WWF launches ten point Paris Appeal to EU leaders ahead of budget summit



Posted on 15 November 2012  | 
(Brussels 15th November) Ahead of next week’s EU leader’s summit on the 7-year EU budget framework, Chief Executives from all 17 of WWF’s European National and Programme Offices have issued a joint appeal to European leaders for the creation of a truly sustainable European Economy. 
 
Next week’s meeting is being held to find a compromise EU budget for the 2014-2020 period. In the appeal WWF is asking for 10 principles to be adopted by the European Institutions if we are to have any chance of revitalising the ailing European Economy, injecting fresh optimism into the European project and galvanizing citizens around an environmentally and socially responsible vision of society.
 
The “Paris Appeal” was adopted as one of the conclusions of WWF France’s 6th Green Economy Forum held in September of this year. It has been formally endorsed by the WWF network. 

Comments by Tony Long, Director of the WWF European Policy Office
“European Leaders must not forgo this opportunity to rebuild societies that provide the economic fundamentals necessary for sustainable recovery, the creation of new jobs in a green economy and addresses citizen’s demands for protection of the environment. So far we have failed dismally in achieving this goal of marrying economy and ecology. If the 10 measures we have sent to European Government leaders become the bedrock for change, we can see a Europe emerge from this crisis stronger and in better environmental health, ready to join other progressive governments in tackling issues like climate change and the loss of Nature.”
 
“EU Leaders at next week’s Budget Summit have an opportunity to lock in some of the core principles laid out in the Paris Appeal, especially in the area of Better spending.. WWF is not looking for an increase in the overall budget. Instead, we want support for negative EU subsidies like intensive agriculture and fossil fuels to stop and be replaced with environmentally sound options that can deliver for long-term food and energy security.”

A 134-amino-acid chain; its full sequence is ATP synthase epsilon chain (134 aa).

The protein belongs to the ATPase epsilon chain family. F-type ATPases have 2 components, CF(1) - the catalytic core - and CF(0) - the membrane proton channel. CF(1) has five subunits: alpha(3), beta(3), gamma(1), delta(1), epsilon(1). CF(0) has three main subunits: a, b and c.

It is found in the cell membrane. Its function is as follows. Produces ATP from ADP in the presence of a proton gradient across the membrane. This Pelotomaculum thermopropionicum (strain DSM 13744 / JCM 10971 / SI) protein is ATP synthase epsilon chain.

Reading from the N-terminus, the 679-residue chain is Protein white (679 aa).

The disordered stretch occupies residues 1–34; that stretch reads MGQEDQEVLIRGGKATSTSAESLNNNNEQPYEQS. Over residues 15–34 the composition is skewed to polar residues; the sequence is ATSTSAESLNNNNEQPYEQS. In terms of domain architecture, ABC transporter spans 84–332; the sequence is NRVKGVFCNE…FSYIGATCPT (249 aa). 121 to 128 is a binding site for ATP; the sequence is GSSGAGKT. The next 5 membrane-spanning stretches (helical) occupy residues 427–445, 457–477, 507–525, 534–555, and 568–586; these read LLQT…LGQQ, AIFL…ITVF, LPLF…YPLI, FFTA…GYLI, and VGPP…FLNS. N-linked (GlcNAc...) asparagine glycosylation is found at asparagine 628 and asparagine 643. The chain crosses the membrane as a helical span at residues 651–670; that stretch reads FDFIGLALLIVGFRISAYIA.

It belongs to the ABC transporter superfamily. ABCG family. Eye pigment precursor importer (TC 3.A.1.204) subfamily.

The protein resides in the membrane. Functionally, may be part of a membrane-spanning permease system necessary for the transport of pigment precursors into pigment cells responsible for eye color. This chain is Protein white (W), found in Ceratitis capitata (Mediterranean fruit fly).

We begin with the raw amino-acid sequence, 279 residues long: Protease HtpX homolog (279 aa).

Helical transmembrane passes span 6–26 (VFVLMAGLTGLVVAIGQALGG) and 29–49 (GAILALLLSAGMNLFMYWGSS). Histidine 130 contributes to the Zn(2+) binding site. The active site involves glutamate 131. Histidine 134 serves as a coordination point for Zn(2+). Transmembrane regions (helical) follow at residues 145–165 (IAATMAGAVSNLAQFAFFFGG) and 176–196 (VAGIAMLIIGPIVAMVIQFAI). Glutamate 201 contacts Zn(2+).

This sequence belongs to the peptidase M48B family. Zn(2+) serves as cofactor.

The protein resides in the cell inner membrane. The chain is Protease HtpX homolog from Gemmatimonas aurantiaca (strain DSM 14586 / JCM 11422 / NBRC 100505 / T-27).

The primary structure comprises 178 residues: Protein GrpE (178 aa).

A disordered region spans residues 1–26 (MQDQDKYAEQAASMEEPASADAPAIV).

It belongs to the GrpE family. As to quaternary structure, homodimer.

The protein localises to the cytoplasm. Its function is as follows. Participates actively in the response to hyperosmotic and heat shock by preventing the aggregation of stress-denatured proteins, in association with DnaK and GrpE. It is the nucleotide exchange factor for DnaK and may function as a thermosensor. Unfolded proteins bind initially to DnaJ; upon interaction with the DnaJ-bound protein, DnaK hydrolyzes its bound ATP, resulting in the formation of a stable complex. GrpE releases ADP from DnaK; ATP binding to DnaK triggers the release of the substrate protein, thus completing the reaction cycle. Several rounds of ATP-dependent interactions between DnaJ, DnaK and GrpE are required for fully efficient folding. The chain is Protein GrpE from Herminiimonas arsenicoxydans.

THE PARIS APPEAL
1. Internalise external environmental costs in government and corporate economic decision making through the routine incorporation of monetised environmental pollution and resource depletion accounting in economic calculations;
 
2. Develop environmental and social well-being indicators other than GDP. These indicators should form the basis of policy formation and decision-making, including economic adjustment programmes for economically troubled states such as Greece and Portugal;
 
3. Reorient the European budget 2014-20 to put an end to environmentally harmful subsidies and redirect them towards sectors of the green economy (eco-innovation, energy and resource savings, renewable energy, sustainable building, low carbon vehicles, sustainable agriculture, etc.) that are more sustainable and create more jobs. At least 25% of the next European budget should be allocated to combating and adapting to climate change, and 15% should fund the protection of biodiversity and natural resources;
 
4. Radically reform the Common Agricultural Policy by strengthening the rural development “pillar”, half of which should be allocated to more sustainable agricultural practice, and significantly “greening” the production support “pillar” in an attempt to give it some greater legitimacy;
 
5. End public subsidies for high-carbon infrastructure such as air and road traffic, and instead provide support for low-carbon transport that satisfies wider environmental needs, avoids environmental damage through habitat fragmentation, and includes intelligent transport and public transport;
 
6. End fossil fuel subsidies and redirect them towards energy efficiency and renewable energy sources;

7. Increase funding for the EU funding programme for the environment, LIFE, to 1% of the next European budget for 2014-20 in particular to support biodiversity in Europe;
 
8. Strengthen rather than weaken environmental impact assessments, which are crucial to improving the efficiency of European projects and reducing the risk of accidents and negative impacts on the ground;
 
9. Tighten the EU’s emissions reduction target from 20% to 30% by 2020 compared to 1990 levels, and achieve energy efficiency goals as well as strengthening the European Union Emissions Trading Scheme (ETS);

10. Introduce a Financial Transaction Tax to place greater controls on the financial system and generate additional public funding for global public goods.
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Source of the article 

  
Contact: Philippe Carr, WWF European Policy Office,
Media & Communications, 
WWF European Policy Office,
Tel: +32 476 25 68 79
E-mail: pcarr@wwf.eu
 
 
 
 
Tony Long, Director of the European Policy Office
© E.Scagnetti/WWF Enlarge

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